Herjavec recommended that she start with this, saying, "That was good, and it was tangible."

Mentioning that her team has settled the most debts out of any other team should be mentioned first when asking for a raise, according to Corcoran.

"That should be your byline walking in," Corcoran said.

In addition to your experience and how you present yourself, a lot of the game is asking for a raise at the right time, according to Corcoran and Herjavec.

Here, the two break down what to know about when is the best and worst times to ask your manager for a raise.

The best time to ask for a raise

The ideal time to ask for a raise is "when the atmosphere is happy," Corcoran said.

"Most people go and ask for a raise when it's review time. I don't think that's the right time. I give the biggest raises when sales were great," she added. "We just had a big party, we spent a lot of money, we're all happy."

Herjavec added, "The person you're asking is a human being so you've got to get them in a good mood."

"Do it in a time of day that works for the other person. I like doing it in a more social setting if I can get that in the cafeteria," Herjavec added, suggesting asking your supervisor, "Can we go for a coffee?”

Wherever you choose to do it, Herjavec recommends making sure the other person feels comfortable when you start asking them for a raise.

"If I'm uncomfortable someone's asking me for a raise, then they're probably not going to get one," he said. "It should seem natural to me."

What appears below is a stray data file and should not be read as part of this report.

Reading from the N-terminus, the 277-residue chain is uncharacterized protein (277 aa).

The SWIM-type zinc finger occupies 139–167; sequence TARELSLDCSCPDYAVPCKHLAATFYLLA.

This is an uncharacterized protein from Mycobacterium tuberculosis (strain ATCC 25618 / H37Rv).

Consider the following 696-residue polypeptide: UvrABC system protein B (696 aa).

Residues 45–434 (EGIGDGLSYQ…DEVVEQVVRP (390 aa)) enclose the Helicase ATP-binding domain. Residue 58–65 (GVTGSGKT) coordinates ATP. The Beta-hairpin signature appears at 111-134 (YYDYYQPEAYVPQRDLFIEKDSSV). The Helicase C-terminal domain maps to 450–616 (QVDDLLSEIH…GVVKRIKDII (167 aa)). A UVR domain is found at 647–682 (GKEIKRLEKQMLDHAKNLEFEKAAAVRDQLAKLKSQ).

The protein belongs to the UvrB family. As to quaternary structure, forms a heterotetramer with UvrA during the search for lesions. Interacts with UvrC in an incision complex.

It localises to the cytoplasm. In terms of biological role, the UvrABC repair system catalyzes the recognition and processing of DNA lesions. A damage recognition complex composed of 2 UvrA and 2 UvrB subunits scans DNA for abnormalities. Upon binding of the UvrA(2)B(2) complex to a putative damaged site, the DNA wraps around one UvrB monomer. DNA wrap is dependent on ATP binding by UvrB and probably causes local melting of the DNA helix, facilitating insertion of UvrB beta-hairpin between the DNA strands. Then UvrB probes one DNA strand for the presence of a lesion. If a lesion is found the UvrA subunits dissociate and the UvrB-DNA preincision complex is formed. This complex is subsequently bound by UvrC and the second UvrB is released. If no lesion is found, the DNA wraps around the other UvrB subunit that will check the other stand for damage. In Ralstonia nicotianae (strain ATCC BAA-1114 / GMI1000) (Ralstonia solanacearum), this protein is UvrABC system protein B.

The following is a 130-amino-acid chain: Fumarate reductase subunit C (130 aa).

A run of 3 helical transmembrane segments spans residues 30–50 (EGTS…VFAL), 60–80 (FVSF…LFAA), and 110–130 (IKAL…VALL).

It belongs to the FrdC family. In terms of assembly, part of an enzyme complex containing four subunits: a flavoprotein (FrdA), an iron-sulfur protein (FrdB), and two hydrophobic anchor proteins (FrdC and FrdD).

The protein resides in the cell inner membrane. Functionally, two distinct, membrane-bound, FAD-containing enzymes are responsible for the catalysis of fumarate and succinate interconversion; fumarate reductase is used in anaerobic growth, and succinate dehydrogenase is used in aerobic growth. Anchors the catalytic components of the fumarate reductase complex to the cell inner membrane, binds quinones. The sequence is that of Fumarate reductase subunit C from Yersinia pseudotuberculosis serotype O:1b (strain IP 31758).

"I almost want to feel guilty that I didn't give you a raise because you're so valuable," he added. "The best people who get a raise from me are the ones, when they sit down and they start telling me what they're doing for us, and my first reaction is, 'I can't believe I haven't given them a raise.'

The worst time to ask for a raise

"Don't do it on a Friday afternoon. Because what am I thinking on a Friday afternoon? I want to go home," Herjavec said.

Herjavec also recommended not asking for a raise "before lunch."

Corcoran agreed that Friday is not the way to go, saying, "That's when I fired everybody, Friday."

Make a one-on-one meeting with your boss

If you want to set up a one-on-one meeting with your boss to ask for a raise, Herjavec recommends asking more than a day in advance.

"One thing that drove me crazy, and it happens much more than you'd expect," he said, "People would just meet me on a Thursday and say, 'You have some time tomorrow, I wanna talk with you?'"

"And then they come and hit me for a raise," he said. "I hate that, it's like no respect."